Quakers and the Transatlantic Boycott of the Slave Labor Economy
- ISBN: 9780801452086
- Published By: Cornell University Press
- Published: August 2016
Julie Holcomb’s Moral Commerce: Quakers and the Transatlantic Boycott of the Slave Labor Economy is an important examination of the free-produce movement that spanned the Atlantic from the early 18th to the late 19th century. Speaking to a historiography that has until recently written off the movement as “simply a Quaker movement,” Holcomb deftly weaves together the narratives of Quakers, women, and black abolitionists to complicate these traditional understandings (3). Coming from a global perspective, Holcomb’s study is a widening of the lens in which to view the movement. Guided by the themes of religion, gender, and race, Holcomb seeks to address how vital Quakers really were in the boycott of slave labor through a movement that “has important implications for us as we continue to use the power of commodity consumption to solve political problems” (4).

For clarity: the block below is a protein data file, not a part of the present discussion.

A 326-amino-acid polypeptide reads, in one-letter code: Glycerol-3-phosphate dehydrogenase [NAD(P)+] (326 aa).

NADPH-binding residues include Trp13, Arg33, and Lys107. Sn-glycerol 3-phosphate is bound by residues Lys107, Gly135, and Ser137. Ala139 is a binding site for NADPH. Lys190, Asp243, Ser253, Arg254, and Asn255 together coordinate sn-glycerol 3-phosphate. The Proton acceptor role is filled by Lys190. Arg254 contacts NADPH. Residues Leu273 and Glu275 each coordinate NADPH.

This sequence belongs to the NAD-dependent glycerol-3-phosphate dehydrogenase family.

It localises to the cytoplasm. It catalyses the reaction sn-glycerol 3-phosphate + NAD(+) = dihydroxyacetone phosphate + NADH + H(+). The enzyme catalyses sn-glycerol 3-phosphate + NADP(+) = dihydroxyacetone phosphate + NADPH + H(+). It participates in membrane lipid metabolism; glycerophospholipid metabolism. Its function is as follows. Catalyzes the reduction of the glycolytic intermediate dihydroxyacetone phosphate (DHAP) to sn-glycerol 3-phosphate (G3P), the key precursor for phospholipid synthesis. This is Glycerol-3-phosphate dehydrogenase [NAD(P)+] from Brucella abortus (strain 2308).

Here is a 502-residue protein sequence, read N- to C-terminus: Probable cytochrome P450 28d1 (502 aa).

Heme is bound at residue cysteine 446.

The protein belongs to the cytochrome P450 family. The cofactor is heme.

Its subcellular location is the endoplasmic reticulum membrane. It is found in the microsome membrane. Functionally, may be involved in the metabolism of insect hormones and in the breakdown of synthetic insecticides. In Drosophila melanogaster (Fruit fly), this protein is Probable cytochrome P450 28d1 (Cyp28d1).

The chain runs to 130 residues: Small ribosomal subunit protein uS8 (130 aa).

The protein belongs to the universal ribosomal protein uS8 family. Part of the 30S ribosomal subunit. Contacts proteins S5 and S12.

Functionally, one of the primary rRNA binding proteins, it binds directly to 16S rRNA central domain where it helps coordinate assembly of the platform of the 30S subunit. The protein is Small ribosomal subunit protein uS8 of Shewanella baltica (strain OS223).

Holcomb has structured her chapters chronologically, beginning in chapter 1 with the development of Quaker understandings of antislavery that came to form the intellectual and religious foundation of the free-produce movement. Discussing the early abolitionist rhetoric of American Quaker John Woolman, Holcomb details how Quakers moved from attitudes of ambivalence towards slavery to an attempt to “align their Christian principles with the newly expansive commercial society” (15). In her second chapter, the discussion moves to the first popular propaganda campaign against slave-labor goods in the 1790s. In Britain, large-scale activism resulted in over half a million people participating in the boycott of West Indian slave-grown sugar. Holcomb argues that while focusing the consumer boycott on sugar alone limited the impact it had on slaveholders, the merging of “contemporary anxieties about the slave trade and female commerce” enabled the free-produce movement to garner support outside the Society of Friends (61). In chapter 3, Holcomb notes the waning interest in abstention after the abolition of the international slave trade in the early 19th century. As Quakers in America suffered through the Orthodox-Hicksite schism that fractured their society, lines were drawn between those who saw the boycott of slave-labor goods as essential to the Quaker faith and those who believed “abstention had little relevance in spiritual matters” (87).